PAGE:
The titles will also show “reconstructed” which puts a crimp on future value and all cars are sold “AS IS”.
All of this would make me a bit antsy if I were in your shoes.


#4

I would never, ever buy a flood car. Ever. There are so many electronics and electrical connections in modern cars that can corrode, slowly over the years, resulting in major problems.


#5

@texases I agree! Very old cars with primitive electrics and no emission controls could be fixed up to run reasonably reliably. That’s out of the question with today’s cars.

The best use for these cars is to sell them for the mechanical and body parts that are usable.


#6

Plus, being in West Virginia, he’s getting his cars from the east coast, which means some if not all of them have been flooded in salt water. Rust city. I wouldn’t do it.


#7

These cars are “time bombs” so don’t even consider buying one. With today’s electronics…they don’t tolerate getting drenched at all. Move on and find something else.


#8

This guys “flooded” Subaru turned out OK.


#9

You just don’t know, especially with salt water. Problems a car was never destined to have, especially electric, you can have. The extent to the flooding is most important and the depth the car was flooded and real important, how long. So, just saying you had or someone else had a flooded car that turned out OK, depends on how slight or how little time the car was actually flooded. We have dropped outboards in the water that turned out oK bu the duration was low and these things were make for that environment to be in with. Subaru does not make amphibious cars I am aware of. I vote an emphatic NO.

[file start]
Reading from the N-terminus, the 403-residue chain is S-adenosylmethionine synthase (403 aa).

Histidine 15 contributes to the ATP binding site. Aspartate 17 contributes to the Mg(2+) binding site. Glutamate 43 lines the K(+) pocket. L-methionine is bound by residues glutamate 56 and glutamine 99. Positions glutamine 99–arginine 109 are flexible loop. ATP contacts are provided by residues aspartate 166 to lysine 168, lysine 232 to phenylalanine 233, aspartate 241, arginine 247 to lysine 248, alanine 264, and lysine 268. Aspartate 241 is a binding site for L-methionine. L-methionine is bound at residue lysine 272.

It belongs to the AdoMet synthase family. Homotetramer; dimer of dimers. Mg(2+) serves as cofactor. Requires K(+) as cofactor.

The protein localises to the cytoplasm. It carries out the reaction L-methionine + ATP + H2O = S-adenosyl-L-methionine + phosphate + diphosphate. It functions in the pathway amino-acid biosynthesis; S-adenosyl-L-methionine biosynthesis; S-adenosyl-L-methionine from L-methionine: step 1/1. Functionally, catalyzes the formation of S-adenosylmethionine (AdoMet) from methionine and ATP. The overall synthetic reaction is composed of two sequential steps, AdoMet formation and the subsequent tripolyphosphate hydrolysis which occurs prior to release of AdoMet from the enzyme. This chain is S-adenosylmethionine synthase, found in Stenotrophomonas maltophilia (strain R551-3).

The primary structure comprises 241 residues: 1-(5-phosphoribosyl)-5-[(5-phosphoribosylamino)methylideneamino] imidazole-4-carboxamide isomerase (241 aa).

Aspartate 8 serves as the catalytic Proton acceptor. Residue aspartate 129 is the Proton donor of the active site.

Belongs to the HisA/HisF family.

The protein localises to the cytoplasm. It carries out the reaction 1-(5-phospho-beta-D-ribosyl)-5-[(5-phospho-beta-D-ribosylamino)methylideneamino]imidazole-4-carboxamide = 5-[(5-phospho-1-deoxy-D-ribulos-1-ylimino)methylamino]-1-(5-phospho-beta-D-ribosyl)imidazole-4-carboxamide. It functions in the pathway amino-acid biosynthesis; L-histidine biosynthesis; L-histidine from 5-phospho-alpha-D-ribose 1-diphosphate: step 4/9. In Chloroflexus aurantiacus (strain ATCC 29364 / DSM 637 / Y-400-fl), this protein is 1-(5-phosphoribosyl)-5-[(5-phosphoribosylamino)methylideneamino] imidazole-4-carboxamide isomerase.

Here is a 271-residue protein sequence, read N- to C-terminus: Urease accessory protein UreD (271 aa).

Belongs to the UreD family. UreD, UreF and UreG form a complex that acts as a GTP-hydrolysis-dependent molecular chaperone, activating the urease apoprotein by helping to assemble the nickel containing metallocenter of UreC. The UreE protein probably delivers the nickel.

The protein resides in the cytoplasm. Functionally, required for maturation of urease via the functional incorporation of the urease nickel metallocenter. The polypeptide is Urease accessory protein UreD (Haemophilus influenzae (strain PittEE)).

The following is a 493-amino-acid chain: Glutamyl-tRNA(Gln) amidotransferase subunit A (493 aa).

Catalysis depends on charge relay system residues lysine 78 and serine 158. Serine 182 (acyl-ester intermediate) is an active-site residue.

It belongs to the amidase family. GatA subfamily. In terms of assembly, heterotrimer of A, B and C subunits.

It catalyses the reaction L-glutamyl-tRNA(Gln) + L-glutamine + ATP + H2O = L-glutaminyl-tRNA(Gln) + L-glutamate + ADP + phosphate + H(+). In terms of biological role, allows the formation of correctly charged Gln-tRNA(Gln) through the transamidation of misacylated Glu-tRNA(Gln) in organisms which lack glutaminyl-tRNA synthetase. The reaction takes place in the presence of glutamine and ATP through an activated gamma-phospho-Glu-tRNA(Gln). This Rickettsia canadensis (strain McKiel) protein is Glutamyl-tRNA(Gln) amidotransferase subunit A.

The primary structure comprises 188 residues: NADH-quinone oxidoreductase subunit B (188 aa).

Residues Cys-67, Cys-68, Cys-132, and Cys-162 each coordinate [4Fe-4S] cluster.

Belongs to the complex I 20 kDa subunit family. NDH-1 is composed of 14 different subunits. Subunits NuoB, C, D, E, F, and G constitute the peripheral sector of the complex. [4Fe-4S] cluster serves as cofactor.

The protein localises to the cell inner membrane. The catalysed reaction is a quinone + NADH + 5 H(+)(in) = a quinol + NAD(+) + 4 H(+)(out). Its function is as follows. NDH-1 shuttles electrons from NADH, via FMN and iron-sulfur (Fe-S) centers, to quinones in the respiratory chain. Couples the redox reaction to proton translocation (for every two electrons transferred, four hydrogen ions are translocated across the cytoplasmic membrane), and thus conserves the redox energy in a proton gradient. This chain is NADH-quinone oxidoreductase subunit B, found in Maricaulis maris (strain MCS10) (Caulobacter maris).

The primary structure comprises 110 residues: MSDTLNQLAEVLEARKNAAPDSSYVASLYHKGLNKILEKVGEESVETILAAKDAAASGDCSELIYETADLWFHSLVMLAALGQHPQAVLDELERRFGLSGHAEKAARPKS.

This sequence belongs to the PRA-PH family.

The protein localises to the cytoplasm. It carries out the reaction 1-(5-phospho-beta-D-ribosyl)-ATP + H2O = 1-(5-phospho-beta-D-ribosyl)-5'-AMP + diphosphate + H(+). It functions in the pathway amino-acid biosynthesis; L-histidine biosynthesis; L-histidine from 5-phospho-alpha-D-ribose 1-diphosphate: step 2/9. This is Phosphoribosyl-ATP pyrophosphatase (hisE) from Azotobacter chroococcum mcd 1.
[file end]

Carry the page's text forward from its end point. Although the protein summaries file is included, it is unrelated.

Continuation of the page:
#10

With all the flood damaged cars from NJ due to Sandy I would be very leery. Cars with salt water damage were generally totaled by the insurance companies regardless of age or condition after Sandy.

Ed B.


#11

If it was salt water, I would steer clear…A year or two from now, the chickens will come home to roost…The wiring harness and all it’s dozens of connectors will fail…The car will always “Smell Funny”, the interior having been saturated with foul, polluted, water…

Much depends on how deep it was submerged…If the water got over the dashboard, that’s the kiss of death…


#12

I might consider a freshwater car, but would never consider a saltwater car.


#13

there are a LOT more cars out there in your price range that have NOT been flooded or wrecked. Keep looking.


#14

Not something I would be interested at any cost. He says he changes the parts but doesn’t say with what. Take that ECM out of the red one and put it in the blue one and put the one from the blue one into the red one, George. Otherwise I don’t see how he can make any money at all stripping the dash, interior, electronics, etc. out and replacing them. I’m skeptical and especially given how many thousands of flood cars from the east coast alone.


#15

Rex says he works very hard to grade the cars and then make them roadworthy again. But he doesn’t stand behind them with a warranty - even a 2 day warranty, much less a 30 to 90 day warranty. I’d pass on any of these cars.


#16

@awinn17

Personally, I would never get a car with ANY kind of branded title.

Dealers basically don’t want anything to do with them once they’re branded. They pass them on to wholesalers and auctioneers. They want to wash their hands of those dirty cars.